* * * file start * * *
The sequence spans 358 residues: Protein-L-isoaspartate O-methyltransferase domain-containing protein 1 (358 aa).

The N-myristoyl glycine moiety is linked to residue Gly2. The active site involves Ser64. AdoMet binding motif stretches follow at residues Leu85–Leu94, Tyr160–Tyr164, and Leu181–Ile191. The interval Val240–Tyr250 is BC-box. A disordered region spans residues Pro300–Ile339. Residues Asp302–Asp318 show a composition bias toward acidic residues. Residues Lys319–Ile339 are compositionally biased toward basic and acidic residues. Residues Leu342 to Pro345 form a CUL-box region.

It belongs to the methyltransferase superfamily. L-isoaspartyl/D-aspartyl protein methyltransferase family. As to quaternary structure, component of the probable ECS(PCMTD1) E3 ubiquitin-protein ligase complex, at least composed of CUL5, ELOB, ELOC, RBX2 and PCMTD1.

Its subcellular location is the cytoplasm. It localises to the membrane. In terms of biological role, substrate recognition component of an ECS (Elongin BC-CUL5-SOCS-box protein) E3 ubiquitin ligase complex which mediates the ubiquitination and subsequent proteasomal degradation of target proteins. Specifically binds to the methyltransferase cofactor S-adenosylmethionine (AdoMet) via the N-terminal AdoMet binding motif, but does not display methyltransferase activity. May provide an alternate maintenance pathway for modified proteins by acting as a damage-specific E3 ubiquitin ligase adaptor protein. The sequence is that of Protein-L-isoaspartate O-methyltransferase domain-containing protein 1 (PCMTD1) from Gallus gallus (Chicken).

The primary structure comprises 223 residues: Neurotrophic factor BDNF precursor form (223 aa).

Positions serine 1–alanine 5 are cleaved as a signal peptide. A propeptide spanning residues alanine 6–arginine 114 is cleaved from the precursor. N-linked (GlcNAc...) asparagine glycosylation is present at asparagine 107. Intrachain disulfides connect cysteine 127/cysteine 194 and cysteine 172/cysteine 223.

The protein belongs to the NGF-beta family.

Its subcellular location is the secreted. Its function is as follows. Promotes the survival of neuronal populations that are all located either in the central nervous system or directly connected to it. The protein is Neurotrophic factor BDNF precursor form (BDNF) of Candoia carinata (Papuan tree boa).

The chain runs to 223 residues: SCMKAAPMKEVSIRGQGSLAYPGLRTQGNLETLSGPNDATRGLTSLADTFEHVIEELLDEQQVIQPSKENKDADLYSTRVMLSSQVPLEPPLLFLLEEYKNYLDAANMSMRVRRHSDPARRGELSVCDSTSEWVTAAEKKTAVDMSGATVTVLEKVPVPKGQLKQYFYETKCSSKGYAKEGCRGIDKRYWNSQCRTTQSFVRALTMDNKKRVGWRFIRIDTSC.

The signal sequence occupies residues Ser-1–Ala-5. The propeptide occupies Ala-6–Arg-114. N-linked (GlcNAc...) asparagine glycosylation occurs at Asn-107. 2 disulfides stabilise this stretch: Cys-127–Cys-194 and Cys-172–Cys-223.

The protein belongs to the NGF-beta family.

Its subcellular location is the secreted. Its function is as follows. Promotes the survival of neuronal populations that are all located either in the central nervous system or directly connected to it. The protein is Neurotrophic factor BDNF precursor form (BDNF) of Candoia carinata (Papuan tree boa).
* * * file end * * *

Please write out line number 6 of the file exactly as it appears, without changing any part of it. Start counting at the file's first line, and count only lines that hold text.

Positions serine 1–alanine 5 are cleaved as a signal peptide. A propeptide spanning residues alanine 6–arginine 114 is cleaved from the precursor. N-linked (GlcNAc...) asparagine glycosylation is present at asparagine 107. Intrachain disulfides connect cysteine 127/cysteine 194 and cysteine 172/cysteine 223.